Sure sounds like deceptive advertising to me.

    The issue of the car ad and whether or not it’s literally impossible to find available .COMs is silly. That complaint ought to be drop-kicked out of court. But the other complaints are much more serious.

    From my perspective, Verisign is doing the industry a huge favor by defending consumers. We lack the ability to organize and frame class action lawsuits. Consequently, registrants are frequently left unprotected against deceptive advertising and bad faith on the part of major domain-industry companies.

    I regularly run across novice domainers who have purchased .XYZ domains unaware of the scandal surrounding robo-registrations. People in developing countries who can ill afford a wasted registration fee were seduced by Negari’s arguably disingenuous statements and by frequent references to .XYZ numbers

    It isn’t out of the question to see consumers as having been cheated. And money spent on .XYZ might otherwise have gone to .COM or .NET. However small the number of real .XYZ registrations has been, Verisign has a legitimate grievance against XYZ if it is poaching customers using deceptive advertising.

    Going after XYZ isn’t petty. On the contrary, it’s important to police misleading claims. And in this largely unregulated domain industry where registrants are too scattered and disorganized to fund any lawsuit, the only actions to be taken beyond a few negative blog articles will be taken by a competing company.

    Verisign could legitimately view XYZ as nothing more than a mosquito, but they are going after the registry because mosquitos spread malaria.

    If registries thought they might face litigation, they’d swindle us less often. And I’m not referring to XYZ only.

    Domainers shouldn’t see Verisign as a touchy bully. Verisign is not the wrongdoer here. Domainers ought to look closely at XYZ’s pattern of behavior, Negari’s non-answers and misleading sales pitches, and what that would cost consumers who accept such statements at face value. Domainers ought to see Verisign as championing the right of registrants to be protected from egregiously deceptive advertising. Verisign didn’t need to swat this mosquito; but someone ought to do something, and we weren’t going to pay for a legal team, were we?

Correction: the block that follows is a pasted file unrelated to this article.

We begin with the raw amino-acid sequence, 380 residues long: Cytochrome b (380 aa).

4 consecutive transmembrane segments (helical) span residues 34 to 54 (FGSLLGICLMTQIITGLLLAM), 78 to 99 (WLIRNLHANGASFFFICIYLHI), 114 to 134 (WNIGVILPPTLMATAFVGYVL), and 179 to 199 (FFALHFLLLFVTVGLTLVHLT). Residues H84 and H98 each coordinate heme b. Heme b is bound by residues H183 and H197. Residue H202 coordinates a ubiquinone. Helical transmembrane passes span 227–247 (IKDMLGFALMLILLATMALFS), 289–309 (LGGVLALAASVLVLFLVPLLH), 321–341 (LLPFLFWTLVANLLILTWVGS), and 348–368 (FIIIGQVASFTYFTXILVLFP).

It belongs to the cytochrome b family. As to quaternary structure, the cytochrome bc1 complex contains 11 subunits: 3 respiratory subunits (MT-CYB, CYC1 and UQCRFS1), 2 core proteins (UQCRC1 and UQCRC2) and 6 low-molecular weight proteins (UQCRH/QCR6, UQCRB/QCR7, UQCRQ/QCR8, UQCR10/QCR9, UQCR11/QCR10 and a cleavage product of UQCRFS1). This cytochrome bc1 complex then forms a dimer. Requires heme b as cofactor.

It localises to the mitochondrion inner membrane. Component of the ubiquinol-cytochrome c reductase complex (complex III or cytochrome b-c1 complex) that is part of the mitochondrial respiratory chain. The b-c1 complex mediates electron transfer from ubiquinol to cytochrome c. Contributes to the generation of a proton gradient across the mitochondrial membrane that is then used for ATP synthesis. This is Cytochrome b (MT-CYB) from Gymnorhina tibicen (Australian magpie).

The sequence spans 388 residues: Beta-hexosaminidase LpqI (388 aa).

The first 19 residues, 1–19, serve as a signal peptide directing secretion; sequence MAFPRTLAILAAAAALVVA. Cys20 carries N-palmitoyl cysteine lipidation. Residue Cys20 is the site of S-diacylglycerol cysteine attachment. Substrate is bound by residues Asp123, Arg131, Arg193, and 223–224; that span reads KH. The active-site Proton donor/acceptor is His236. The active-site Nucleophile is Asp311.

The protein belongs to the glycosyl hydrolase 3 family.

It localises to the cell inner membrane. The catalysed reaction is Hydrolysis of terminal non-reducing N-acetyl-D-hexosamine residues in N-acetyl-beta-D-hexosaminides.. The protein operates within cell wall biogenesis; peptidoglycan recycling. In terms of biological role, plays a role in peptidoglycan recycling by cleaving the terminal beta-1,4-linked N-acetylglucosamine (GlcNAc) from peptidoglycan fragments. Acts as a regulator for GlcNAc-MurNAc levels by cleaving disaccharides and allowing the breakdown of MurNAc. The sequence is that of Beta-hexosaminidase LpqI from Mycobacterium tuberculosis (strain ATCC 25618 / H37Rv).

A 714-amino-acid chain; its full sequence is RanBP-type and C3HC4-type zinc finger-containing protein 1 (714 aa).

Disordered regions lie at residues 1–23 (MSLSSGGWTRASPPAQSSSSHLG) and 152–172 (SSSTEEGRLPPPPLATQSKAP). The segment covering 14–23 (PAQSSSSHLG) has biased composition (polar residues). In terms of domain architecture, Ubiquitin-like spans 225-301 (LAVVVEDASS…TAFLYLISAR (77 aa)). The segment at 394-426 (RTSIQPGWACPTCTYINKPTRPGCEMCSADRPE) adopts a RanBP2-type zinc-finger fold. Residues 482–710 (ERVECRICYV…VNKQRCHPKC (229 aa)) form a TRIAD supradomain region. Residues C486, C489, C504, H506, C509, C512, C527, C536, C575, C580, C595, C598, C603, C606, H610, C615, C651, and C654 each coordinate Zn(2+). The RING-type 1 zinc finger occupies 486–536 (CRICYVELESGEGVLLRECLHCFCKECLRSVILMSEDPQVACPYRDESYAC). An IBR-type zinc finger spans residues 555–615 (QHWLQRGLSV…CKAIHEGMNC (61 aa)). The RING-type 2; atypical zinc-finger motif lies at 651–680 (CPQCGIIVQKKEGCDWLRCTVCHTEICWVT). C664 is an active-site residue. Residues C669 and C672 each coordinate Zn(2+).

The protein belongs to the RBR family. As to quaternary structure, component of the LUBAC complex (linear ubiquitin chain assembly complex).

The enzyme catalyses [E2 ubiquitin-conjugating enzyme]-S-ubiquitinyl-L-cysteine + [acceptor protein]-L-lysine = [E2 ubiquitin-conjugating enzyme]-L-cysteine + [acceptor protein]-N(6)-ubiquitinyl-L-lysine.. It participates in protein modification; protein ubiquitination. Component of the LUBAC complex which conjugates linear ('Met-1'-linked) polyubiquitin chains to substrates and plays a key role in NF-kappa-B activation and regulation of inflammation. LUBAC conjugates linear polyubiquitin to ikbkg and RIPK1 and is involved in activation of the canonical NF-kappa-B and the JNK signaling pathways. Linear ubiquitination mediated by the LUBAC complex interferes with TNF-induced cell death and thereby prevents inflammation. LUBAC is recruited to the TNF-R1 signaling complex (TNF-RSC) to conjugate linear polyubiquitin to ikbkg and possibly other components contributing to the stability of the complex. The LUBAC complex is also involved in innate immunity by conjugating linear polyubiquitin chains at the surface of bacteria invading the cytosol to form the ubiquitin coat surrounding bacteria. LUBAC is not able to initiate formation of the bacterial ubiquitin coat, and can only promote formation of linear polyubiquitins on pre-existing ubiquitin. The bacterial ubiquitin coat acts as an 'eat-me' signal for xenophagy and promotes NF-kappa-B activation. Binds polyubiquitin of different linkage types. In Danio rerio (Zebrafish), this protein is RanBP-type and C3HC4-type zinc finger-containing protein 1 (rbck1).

4. h4ck3r says:

    This whole things is a farce. I almost thought .xyz made this up to get attention. I love how the claim is filed with the underlying reason:”unfair competition in interstate commerce.”

    Because .com wasn’t ever a no-bid contract for Verisign? That sounds like fair competition to me.

    “It’s important to police misleading claims”
    In the lawsuit:

    “The claim that “it’s impossible to find the domain name that you want” using .COM (emphasis added) is literally false.”

    Literally false? I’m pretty sure it’s impossible for me to find the domain I want! How about you? There a name you want that you want that is literally available?

    But that’s not what makes me laugh:

    “.COM added over 30 million domain names to the base in 2013”

    We’re going to complain about .xyz inflating numbers by 700K or so? I think Verisign just claimed that a jump from about 140million to 146 million is 30 million!

    “millions of customers find the .COM domain name they want every quarter”
    In 2014 the number of domains went up under 3 million. Accounting for drops we could perhaps say that a million were registered a quarter – but a millions (PLURAL) of customers?

    Who’s the biggest liar here?
    .XYZ inventing 700K domains in advertising
    or
    Verisign inventing 100Ks of customers in a legal document?

    Verisign look like idiots unless I’m missing something.

  5. @h4ck3r

    “unless I’m missing something” … It’s good that you recognize that as a possibility.

    Since 2010, Verisign has reported the number of gross new .COM + .NET registrations. During that time, the volume has ranged between a 7.5 million and 8.9 million per quarter.

    Before sneering at their numbers and calling them liars, it would be prudent to look this up online.

    • h4ck3r says:

      What am I missing? The lawsuit says:

      “.COM added over 30 million domain names to the base in 2013″

      You refute that with numbers that add a gTLD by having a tally .COM+.NET and with volume of gross registrations which is not what I call adding “to the base”.

      Just like in the stock market – a company doesn’t increase shout through trading volume.

      If I take your numbers ..

      2010-2014 that is 5 years.

      Each year has 4 quarters, I think so that would be..tap tap tap… 20 quarters.

      Using an average of 8 million which is on the lower side of your range.. that would yield…tap tap tap 160 million domains.

      So since 2010 there have been 160 million .coms added to their base? That’s overstating it somewhat, don’t you think?